Over the years I have come across several photographers who have striven to be original, unique. As photographers, we sometimes ask ourselves: “how can I create a style that is unique and different from others?” In a profession that requires technical knowledge, creativity and artistic fundamentals, many of us are constantly searching for ways to develop a unique style – one which might reveal who we are as professionals as well as what our work represents.
Many of my photographer colleagues, as well as myself, have previously embarked on reflective journeys hoping to identify what it is that we can call “my style”. Often times, in order to find inspiration and a better understanding of what it is that we do, we review the work of others hoping that we will find some answers or clues. When I started my search for establishing my own unique style, I realized that it was also possible to borrow, modify, or incorporate aspects of others’ work into my own style. However, I also learned that there are other ways to develop one’s “own style”.
Today I would like to share some simple tips which I believe might shed some light on how you might be able to develop your own style, without having to exclusively rely on reproducing or replicating the works produced by others. The following are some tips which have truly enabled me to be authentically creative and, in the process, develop a style which I can consider my own.
My formula for finding and developing a unique style is a simple 7-step process:
I strongly believe that if we take the time to follow this 7-step process, we will be able to eventually develop our own style.
Visiting art galleries, photo galleries, and art studios refreshes, expands, and solidifies our knowledge. These places are filled with information that other artists have taken time and care to develop. Let us take the time to analyze the works of famous artists as well as those produced by lesser-known artists. When I developed my style a few years ago, I found myself visiting art museums. I was particularly interested in better understanding art movements, starting from the time of the Renaissance to the Modern era. I became interested in how art movements evolved and transformed. Each era offered different approaches to expressing emotions. I noticed that the colors and brushes used were different and that the messages that were captured changed from religious to political to cultural. Each of these eras also offered different lighting and brush stroke techniques. I took time to immerse myself in comparing and contrasting everything I observed.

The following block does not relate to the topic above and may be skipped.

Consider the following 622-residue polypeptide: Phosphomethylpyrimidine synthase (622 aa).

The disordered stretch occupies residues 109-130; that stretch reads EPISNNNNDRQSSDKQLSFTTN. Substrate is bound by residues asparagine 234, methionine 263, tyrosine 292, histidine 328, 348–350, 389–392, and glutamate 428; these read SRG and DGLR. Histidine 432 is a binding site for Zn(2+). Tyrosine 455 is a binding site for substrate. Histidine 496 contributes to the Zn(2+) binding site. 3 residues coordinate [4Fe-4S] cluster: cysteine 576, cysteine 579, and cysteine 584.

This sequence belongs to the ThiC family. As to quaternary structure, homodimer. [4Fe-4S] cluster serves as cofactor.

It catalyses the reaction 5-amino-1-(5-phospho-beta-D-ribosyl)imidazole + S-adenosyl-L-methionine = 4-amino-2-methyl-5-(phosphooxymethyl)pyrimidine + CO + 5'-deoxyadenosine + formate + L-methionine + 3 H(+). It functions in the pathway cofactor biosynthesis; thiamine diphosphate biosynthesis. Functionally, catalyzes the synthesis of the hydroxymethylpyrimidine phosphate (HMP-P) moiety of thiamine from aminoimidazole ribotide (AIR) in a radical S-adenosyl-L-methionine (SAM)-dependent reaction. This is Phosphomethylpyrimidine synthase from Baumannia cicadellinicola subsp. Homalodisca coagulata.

It is important that we take time to reflect and contemplate. I suggest staying in a place you deem most appropriate to allow your imagination to develop new ideas. Listen to music that you believe will help you reflect and understand your observations and thoughts more clearly. If you prefer no music, then keep silent. The important thing is to not let anything or anyone interrupt you during this reflection-contemplation-visualization process. Once you have an idea for what you want to develop, write it down, draw it, make a note of it. Write down your thoughts, ideas, concepts.
Once you begin your work plan, carefully organize the development of the ideas you wish to execute. For instance, plan on incorporating some specific art techniques that you are interested in. For example, I incorporated aspects of chiaroscuro, tenebrism, and sfumato in my work because I felt that these techniques offered an intriguing combination. We know that Leonardo de Vinci used the ‘sfumato’ technique by applying colors with a delicate gradation of tones as if it were smoke, which allowed him to enhance his images from the brightest areas to the darkest, without using lines or borders. If we consider the tenebrism technique, used by Caravaggio, we must acknowledge a strong contrast between light and shadows with which we can isolate the subjects between the shadows, projecting dramatic scenes. With the technique of Chiaroscuro, we have some completely black areas and others that are completely illuminated. With the addition of lines and colors, we can create the environment we want, whether dynamic or static, passionate or calm.
By truly reflecting, contemplating, and visualizing several aspects of art and photography that you are interested in and appreciate, you will be able to develop a style that is unique. This will also allow you to perform your work uniquely without having to resort to directly copying the ideas of others, e.g. taking a photo of another photo that won an award. The process which I have outlined above requires time and patience. The process should be organic, and not forced. The process requires the person take time to consider many aspects of art and photography.
In my own experience, I have attempted to learn art and photography techniques and styles from many individuals across decades. Moreover, I have sought to learn from many photographers and artists and to contemplate why I am interested or not interested in someone’s approach. I have been using this 7-step approach for years. I have found it effective in helping me find my own artistic voice.
It is important that we all find our ‘unique’ voice and that the work that we produce tells our individual stories.
Guest article written by Amanda Ramirez-Cardenas